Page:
Sunday, July 29, 2007

Marine Corps Marathon: 13 weeks to go

Hit the mileage goal right on the dot this week: 46 miles or 74 kilometres. The great news is that it's recovery week next week. The even better news is that it's going to heat up in temperature over that time. Here's the week in recap

Monday: Rest
Tuesday: 9 miles with 4 miles LT (14.5K)
Wednesday: 5 miles recovery (8K)
Thursday: 10 miles general aerobic (16K)
Friday: Rest
Saturday: 17 miles medium-long (27.4K)
Sunday: 5 miles recovery (8K)

Weekly mileage: 74K (46 miles)
Time run: 6:28:46
Year to date: 1,343K (834.5 miles)

It's interesting to note that last year at this time, I'd done 1,426K (886 miles). I'm pretty confident i'm on course to match last year's mileage total.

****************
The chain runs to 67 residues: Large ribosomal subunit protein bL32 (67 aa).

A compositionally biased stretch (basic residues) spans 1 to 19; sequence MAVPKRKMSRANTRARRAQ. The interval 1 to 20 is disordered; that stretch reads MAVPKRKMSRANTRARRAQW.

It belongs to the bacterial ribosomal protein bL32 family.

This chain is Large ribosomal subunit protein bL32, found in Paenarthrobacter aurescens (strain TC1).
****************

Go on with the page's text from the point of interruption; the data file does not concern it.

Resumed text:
The week to come:
Recovery week
Monday: Rest
Tuesday: 8 miles with 8x100m
Wednesday: 5 miles
Thursday: 8 miles
Friday: Rest
Saturday: 4 miles
Sunday: 12 miles

Saturday, July 28, 2007


Wednesday: Did a 5 mile recovery run in about 43:07.

Thursday: It's even getting earlier. Started my run at 4:36 a.m. (ouch) and did 10 miles on the waterfront in 1:27:35 with average pace of 5:26Ks (8:44 miles)

Today: So I read the schedule and Pfitzinger describes today's 17 mile run as 'medium-long'.... Okay.. to me, it's looong. I haven't done a run this long since last fall. It was humid but a cool 18 degrees when I started the run at 7:30 a.m. heading west on the waterfront. The out-and-back route is about 11 miles, so I decided to add a few loops to the route so I would be able to end the run close to the market, where I could buy bread and other groceries.